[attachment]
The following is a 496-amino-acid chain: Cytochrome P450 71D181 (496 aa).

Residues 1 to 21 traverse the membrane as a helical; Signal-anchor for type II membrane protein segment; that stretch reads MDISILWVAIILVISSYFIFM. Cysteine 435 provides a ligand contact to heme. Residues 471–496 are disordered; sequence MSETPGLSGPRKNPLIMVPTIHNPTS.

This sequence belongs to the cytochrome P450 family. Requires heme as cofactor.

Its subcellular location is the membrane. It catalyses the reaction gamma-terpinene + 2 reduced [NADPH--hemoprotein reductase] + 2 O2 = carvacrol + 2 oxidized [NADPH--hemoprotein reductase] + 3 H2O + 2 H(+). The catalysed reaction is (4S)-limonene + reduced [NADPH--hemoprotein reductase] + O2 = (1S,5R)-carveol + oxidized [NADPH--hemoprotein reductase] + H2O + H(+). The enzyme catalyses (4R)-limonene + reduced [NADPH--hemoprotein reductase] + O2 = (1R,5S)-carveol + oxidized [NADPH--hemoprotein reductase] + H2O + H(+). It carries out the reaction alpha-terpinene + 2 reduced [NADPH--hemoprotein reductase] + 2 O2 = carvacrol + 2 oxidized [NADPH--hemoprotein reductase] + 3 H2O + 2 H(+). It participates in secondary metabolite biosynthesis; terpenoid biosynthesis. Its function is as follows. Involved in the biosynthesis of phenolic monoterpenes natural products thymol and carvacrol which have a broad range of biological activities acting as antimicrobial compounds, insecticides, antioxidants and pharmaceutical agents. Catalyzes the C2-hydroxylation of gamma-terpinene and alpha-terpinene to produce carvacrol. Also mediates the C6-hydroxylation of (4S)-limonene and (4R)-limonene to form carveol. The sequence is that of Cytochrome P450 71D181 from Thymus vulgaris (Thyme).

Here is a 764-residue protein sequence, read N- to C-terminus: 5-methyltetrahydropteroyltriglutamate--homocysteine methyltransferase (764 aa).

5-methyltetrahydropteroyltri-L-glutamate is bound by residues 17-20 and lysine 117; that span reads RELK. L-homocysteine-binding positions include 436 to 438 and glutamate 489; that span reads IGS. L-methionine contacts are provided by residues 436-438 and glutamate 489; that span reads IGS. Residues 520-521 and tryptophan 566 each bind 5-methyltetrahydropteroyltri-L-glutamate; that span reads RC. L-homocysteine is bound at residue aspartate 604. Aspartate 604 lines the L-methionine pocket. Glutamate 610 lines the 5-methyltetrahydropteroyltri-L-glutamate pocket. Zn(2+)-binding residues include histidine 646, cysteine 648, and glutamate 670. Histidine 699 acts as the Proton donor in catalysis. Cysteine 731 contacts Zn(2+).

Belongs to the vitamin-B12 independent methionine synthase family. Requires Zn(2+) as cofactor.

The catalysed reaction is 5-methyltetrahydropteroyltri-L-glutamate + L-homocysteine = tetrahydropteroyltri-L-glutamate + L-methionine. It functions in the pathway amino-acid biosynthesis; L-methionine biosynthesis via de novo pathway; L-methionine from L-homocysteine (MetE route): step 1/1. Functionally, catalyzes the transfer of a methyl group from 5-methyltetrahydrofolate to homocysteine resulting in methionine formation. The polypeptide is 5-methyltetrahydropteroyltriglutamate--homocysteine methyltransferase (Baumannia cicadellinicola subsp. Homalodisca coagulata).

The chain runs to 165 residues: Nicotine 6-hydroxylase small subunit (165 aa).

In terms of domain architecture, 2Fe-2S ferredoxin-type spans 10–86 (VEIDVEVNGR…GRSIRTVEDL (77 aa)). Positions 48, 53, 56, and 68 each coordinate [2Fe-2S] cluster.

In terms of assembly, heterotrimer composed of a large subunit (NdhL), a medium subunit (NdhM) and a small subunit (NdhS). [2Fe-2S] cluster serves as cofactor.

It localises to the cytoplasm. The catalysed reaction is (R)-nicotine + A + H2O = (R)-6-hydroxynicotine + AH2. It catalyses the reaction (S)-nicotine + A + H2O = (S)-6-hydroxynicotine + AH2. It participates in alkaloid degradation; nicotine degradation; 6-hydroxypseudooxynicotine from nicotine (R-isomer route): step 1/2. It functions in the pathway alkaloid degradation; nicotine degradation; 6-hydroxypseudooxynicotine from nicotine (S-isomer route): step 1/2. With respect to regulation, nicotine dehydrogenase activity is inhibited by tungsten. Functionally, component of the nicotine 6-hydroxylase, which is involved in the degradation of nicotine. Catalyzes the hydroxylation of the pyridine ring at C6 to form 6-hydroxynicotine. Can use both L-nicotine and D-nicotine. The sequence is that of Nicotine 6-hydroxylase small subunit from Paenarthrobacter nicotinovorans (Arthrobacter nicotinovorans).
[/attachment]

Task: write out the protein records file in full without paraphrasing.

The following is a 496-amino-acid chain: Cytochrome P450 71D181 (496 aa).

Residues 1 to 21 traverse the membrane as a helical; Signal-anchor for type II membrane protein segment; that stretch reads MDISILWVAIILVISSYFIFM. Cysteine 435 provides a ligand contact to heme. Residues 471–496 are disordered; sequence MSETPGLSGPRKNPLIMVPTIHNPTS.

This sequence belongs to the cytochrome P450 family. Requires heme as cofactor.

Its subcellular location is the membrane. It catalyses the reaction gamma-terpinene + 2 reduced [NADPH--hemoprotein reductase] + 2 O2 = carvacrol + 2 oxidized [NADPH--hemoprotein reductase] + 3 H2O + 2 H(+). The catalysed reaction is (4S)-limonene + reduced [NADPH--hemoprotein reductase] + O2 = (1S,5R)-carveol + oxidized [NADPH--hemoprotein reductase] + H2O + H(+). The enzyme catalyses (4R)-limonene + reduced [NADPH--hemoprotein reductase] + O2 = (1R,5S)-carveol + oxidized [NADPH--hemoprotein reductase] + H2O + H(+). It carries out the reaction alpha-terpinene + 2 reduced [NADPH--hemoprotein reductase] + 2 O2 = carvacrol + 2 oxidized [NADPH--hemoprotein reductase] + 3 H2O + 2 H(+). It participates in secondary metabolite biosynthesis; terpenoid biosynthesis. Its function is as follows. Involved in the biosynthesis of phenolic monoterpenes natural products thymol and carvacrol which have a broad range of biological activities acting as antimicrobial compounds, insecticides, antioxidants and pharmaceutical agents. Catalyzes the C2-hydroxylation of gamma-terpinene and alpha-terpinene to produce carvacrol. Also mediates the C6-hydroxylation of (4S)-limonene and (4R)-limonene to form carveol. The sequence is that of Cytochrome P450 71D181 from Thymus vulgaris (Thyme).

Here is a 764-residue protein sequence, read N- to C-terminus: 5-methyltetrahydropteroyltriglutamate--homocysteine methyltransferase (764 aa).

5-methyltetrahydropteroyltri-L-glutamate is bound by residues 17-20 and lysine 117; that span reads RELK. L-homocysteine-binding positions include 436 to 438 and glutamate 489; that span reads IGS. L-methionine contacts are provided by residues 436-438 and glutamate 489; that span reads IGS. Residues 520-521 and tryptophan 566 each bind 5-methyltetrahydropteroyltri-L-glutamate; that span reads RC. L-homocysteine is bound at residue aspartate 604. Aspartate 604 lines the L-methionine pocket. Glutamate 610 lines the 5-methyltetrahydropteroyltri-L-glutamate pocket. Zn(2+)-binding residues include histidine 646, cysteine 648, and glutamate 670. Histidine 699 acts as the Proton donor in catalysis. Cysteine 731 contacts Zn(2+).

Belongs to the vitamin-B12 independent methionine synthase family. Requires Zn(2+) as cofactor.

The catalysed reaction is 5-methyltetrahydropteroyltri-L-glutamate + L-homocysteine = tetrahydropteroyltri-L-glutamate + L-methionine. It functions in the pathway amino-acid biosynthesis; L-methionine biosynthesis via de novo pathway; L-methionine from L-homocysteine (MetE route): step 1/1. Functionally, catalyzes the transfer of a methyl group from 5-methyltetrahydrofolate to homocysteine resulting in methionine formation. The polypeptide is 5-methyltetrahydropteroyltriglutamate--homocysteine methyltransferase (Baumannia cicadellinicola subsp. Homalodisca coagulata).

The chain runs to 165 residues: Nicotine 6-hydroxylase small subunit (165 aa).

In terms of domain architecture, 2Fe-2S ferredoxin-type spans 10–86 (VEIDVEVNGR…GRSIRTVEDL (77 aa)). Positions 48, 53, 56, and 68 each coordinate [2Fe-2S] cluster.

In terms of assembly, heterotrimer composed of a large subunit (NdhL), a medium subunit (NdhM) and a small subunit (NdhS). [2Fe-2S] cluster serves as cofactor.

It localises to the cytoplasm. The catalysed reaction is (R)-nicotine + A + H2O = (R)-6-hydroxynicotine + AH2. It catalyses the reaction (S)-nicotine + A + H2O = (S)-6-hydroxynicotine + AH2. It participates in alkaloid degradation; nicotine degradation; 6-hydroxypseudooxynicotine from nicotine (R-isomer route): step 1/2. It functions in the pathway alkaloid degradation; nicotine degradation; 6-hydroxypseudooxynicotine from nicotine (S-isomer route): step 1/2. With respect to regulation, nicotine dehydrogenase activity is inhibited by tungsten. Functionally, component of the nicotine 6-hydroxylase, which is involved in the degradation of nicotine. Catalyzes the hydroxylation of the pyridine ring at C6 to form 6-hydroxynicotine. Can use both L-nicotine and D-nicotine. The sequence is that of Nicotine 6-hydroxylase small subunit from Paenarthrobacter nicotinovorans (Arthrobacter nicotinovorans).